d8 cover pages
D-8 Digital Control Surface
600 Industrial Drive, New Bern, North Carolina, USA 28562
General Information
The D-8 Digital Audio Control Surface is a member of Wheatstone’s line of D-series
control surfaces with the functions and control capabilities required by television broadcast facilities, including plenty of output mixes:
2 main mix buses - one may be configured for 5.1 digital surround
4 stereo subgroup mixes
2 stereo auxiliary sends
8 mono Mix-Minus outputs
24 mono Bus-Minus or direct outputs
4 mute groups
The intuitive input fader section provides LED indicators for all bus assignments for
“at a glance” confirmation of main bus and Mix-Minus assignments. Above each fader on
the input panel is a channel ON switch, 8-character backlit LCD source display, PFL
switch, BUS-MINUS TB switch, eight Mix-Minus and four subgroup assignment LED’s,
two lighted stereo bus assign switches, four mute group status LED’s, two AUX Send
encoders with ON switches, and a SET switch. The SET switch provides instant access to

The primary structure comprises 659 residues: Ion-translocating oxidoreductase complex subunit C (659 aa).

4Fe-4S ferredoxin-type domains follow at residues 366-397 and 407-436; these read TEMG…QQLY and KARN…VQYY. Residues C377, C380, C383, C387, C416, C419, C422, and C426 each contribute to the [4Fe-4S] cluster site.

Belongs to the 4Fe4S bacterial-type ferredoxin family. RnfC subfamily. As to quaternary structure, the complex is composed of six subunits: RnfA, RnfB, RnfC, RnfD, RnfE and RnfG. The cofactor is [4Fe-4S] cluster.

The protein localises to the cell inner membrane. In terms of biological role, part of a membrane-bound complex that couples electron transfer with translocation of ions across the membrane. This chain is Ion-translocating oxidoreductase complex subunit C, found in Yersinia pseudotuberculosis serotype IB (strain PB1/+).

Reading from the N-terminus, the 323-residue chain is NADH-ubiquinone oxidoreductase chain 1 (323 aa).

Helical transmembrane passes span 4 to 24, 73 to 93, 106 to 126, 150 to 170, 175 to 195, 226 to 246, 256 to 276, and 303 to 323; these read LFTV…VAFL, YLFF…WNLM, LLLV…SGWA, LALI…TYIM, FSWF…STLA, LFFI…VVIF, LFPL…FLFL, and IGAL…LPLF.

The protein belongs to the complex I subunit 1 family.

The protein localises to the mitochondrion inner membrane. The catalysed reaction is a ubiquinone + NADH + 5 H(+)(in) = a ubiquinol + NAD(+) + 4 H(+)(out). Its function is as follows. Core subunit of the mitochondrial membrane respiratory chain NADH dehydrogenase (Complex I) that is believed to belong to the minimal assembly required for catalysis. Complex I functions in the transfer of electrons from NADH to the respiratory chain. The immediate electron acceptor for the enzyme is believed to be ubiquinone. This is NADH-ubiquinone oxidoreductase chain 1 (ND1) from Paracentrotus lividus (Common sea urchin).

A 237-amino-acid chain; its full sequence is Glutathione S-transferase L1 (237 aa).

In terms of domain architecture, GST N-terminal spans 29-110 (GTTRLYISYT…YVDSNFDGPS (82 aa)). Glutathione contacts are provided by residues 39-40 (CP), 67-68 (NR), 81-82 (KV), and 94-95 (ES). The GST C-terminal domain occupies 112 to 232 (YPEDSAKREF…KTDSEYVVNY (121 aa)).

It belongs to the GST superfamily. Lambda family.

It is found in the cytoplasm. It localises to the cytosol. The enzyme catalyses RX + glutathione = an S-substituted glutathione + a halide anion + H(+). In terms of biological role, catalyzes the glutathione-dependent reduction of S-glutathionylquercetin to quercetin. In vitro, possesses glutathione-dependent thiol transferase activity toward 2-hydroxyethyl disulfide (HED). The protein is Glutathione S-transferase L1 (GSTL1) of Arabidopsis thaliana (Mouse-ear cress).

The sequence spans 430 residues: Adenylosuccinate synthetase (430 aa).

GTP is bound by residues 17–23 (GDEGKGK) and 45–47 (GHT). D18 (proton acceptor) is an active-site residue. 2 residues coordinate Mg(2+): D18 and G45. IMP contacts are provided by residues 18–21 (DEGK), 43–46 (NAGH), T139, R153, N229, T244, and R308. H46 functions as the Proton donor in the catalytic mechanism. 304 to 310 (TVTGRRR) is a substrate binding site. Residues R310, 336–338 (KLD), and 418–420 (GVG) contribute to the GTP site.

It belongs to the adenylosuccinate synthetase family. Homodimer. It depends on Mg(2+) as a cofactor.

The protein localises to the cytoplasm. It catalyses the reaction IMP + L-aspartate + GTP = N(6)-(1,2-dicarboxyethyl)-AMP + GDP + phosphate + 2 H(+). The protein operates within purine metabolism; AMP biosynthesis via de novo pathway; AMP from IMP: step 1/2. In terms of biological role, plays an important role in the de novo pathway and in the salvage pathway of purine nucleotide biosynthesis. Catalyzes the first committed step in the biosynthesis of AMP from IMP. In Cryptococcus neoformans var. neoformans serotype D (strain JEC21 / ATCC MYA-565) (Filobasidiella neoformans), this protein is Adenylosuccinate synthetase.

the integrated touch screen monitor for comprehensive input channel control including
EQ, filters, compressor/limiter, expander, and surround panning.
The Master output control panel provides group bus and master output faders, mute
group control, and talkback functions. Integrated on the output panels are central shared
controls for assigning input faders to group, Mix-Minus, and mute group buses. The
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Monitor Control panel features three monitor output level controls with source
displays and studio talkback, an event recall system (with security function), and
an array of user-programmable switches.
Designed to integrate flawlessly with the Wheatstone BRIDGE digital audio
network router, the D-8 control surface allows you to easily create large or small
expandable platform-based systems that are exceptionally user-friendly. Wheatstone BRIDGE network cages house all I/O ports and engine cards, and may be
wired in tandem within a single equipment room or interconnected to separate
remote locations by means of CAT-5 cables or fiber to provide single wire studio
integration schemes.
Once configured, the system operates entirely independently of external
computers. Configuration itself is intuitive and customized onsite by means of